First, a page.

Alternatively, some see the bridge as a hazard to Hong Kong's tourism industry as they believe that with the new bridge there will be fewer people traveling to Mainland China or Macau via Hong Kong. Since tourism plays an important role in generating revenue for Hong Kong, a loss of tourists will directly affect other sectors in Hong Kong.


As Hong Kong enjoys a number of competitive advantages in developing its logistics industry, namely, excellent infrastructure and telecommunications facilities, well-established financial and legal systems, very good international connections and a free market. To strengthen its position as a transportation hub in the region, the HKSAR government has indicated its intention to develop Nansha as a logistics base while the Airport Authority is having closer cooperation with the Zhuhai airport.

Their strategy in lining up with these cities located in the west side of the PRD will be best served by the bridge. It will link Hong Kong to the west side of the PRD and hook it up with the ever-expanding network of expressways in China. With the presence of better transportation network, Hong Kong’s logistics industry will not only be able to get more business in the PRD but also extend their services into the inland areas of the Mainland including the resource-rich Sichuan Province. Hence, Hong Kong will become an important logistics centre for the whole country.

With the bridge in place, Hong Kong can make avail itself of the Central Government’s ‘Go West’ Development plan to turn itself into a transportation hub to the western region. It has hence within its reach a hinterland with abundant natural resources and a potential market made up of a huge population with growing affluence.


The increasing integration of Hong Kong with the Pearl River Delta Region brings about an increasing economic development and cooperation within this region. It is recognized that the need for such integration may lead to greater economic prosperity, but at the same time, because there will be an inevitably increasing demand for infrastructure development to support this economic growth in this region, an plan which only focuses on short-term gain without environmental consideration within the whole context could result in long-term degradation of the natural environment and development which are both unsustainable and irreversible.

This project will affect the natural habitats of the three regions. Caution should be taken in the choices of machines in order to minimize unwanted sediments spread resulting from dredging operations. If not taken care of, this could have a profound effect on the breeding and feeding patterns of the Chinese white dolphins, which are treasured since there are not many of them in Hong Kong. Therefore, authorities from three sides have proposed that a detailed study be conducted on the impacts of the project on the habitats of rare tree frogs, horseshoe crabs and Chinese white dolphins. Loud noise produced during construction would seriously affect the abililty of Dolphin's sonar navigation. Immune system of the dolphins would be impaired by potential disturbance of the seabed which may contain contaminated mud, increasing their risk to diseases. Dredging works could increase the risk of collision with the dolphins resulting in injuries and possible death.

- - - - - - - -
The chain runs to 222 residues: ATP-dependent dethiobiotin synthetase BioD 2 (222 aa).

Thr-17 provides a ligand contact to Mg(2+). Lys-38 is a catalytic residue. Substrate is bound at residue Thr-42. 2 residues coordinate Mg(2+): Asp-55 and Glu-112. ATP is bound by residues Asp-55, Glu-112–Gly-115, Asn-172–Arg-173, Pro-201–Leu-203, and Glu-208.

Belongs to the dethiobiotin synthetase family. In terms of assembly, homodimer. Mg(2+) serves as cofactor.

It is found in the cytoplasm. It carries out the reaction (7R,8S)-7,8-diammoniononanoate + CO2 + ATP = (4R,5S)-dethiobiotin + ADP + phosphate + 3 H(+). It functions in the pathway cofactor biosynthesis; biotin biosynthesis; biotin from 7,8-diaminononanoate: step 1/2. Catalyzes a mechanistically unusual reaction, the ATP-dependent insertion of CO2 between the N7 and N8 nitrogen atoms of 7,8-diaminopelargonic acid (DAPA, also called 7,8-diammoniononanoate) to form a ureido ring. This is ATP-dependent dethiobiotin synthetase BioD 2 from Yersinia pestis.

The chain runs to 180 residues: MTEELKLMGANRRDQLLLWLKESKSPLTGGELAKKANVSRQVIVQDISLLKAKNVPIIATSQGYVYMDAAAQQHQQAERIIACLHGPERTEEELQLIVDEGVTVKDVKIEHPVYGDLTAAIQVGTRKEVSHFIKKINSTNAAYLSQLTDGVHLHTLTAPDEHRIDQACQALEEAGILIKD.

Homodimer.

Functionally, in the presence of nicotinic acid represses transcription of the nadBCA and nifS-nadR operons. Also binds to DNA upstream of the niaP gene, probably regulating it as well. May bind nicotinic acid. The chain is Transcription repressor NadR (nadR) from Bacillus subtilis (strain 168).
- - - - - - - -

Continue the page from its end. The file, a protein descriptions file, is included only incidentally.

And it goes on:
According to Hong Kong, there are three concerns relating to the Bridge:

1. The potential impacts of the Bridge on the environment could be both natural and physical. For instance, water quality, the hydrodynamic regime of the Pearl River Estuary and sensitive habitats such as seagrass beds, mangroves, and natural intertidal, brackish marsh, and habitats such as Fung Shui woodlands.

- During construction, contaminated spills would occur. Also during the building stage of the bridge, piers would be built, and it would reduce the water flow area and hence the water quality may be affected.

- Increased vehicle transportation would inevitably worsen the already bad air quality in the region. Furthermore, these are home to many rare plants and animal species such as Crested Kingfishers, Mangrove Water Snakes, Rough-skinned Floating Frog, and the rare native rhododendron.

2. The whole process will be "fast-tracked" if the project commences with urgency, which may result in a failure in a proper environmental assessment. "Fast-tracking" can result in compromising the environment and/or increased financial cost for the project. In order to meet the targeted opening date of the project, a full environmental assessment may be set aside. A comprehensive assessment and addressing risk factor would at the very least allow the full cost to be factored into the decision-making process.

3. Since there are distinct differences between the Mainland and Hong Kong systems in terms of the Environmental Impact Assessment process, criteria and standards, decision-making processes would become difficult and controversial.

In addition, there are also other environmental impacts during the construction of the Bridge:

4. Noise:

Construction work like road construction, piling works and concreting will generate noise. Noise can also be caused by dredging works. Since there will be lots of goods vehicles and buses, the traffic using the highway would also be one of the noise sources. Hence, silence is disrupted due to all sources of noise.

5. :

Area near the construction site where there are archaeological interest and potential offshore s that have not been investigated or adequately studied previously, would be affected.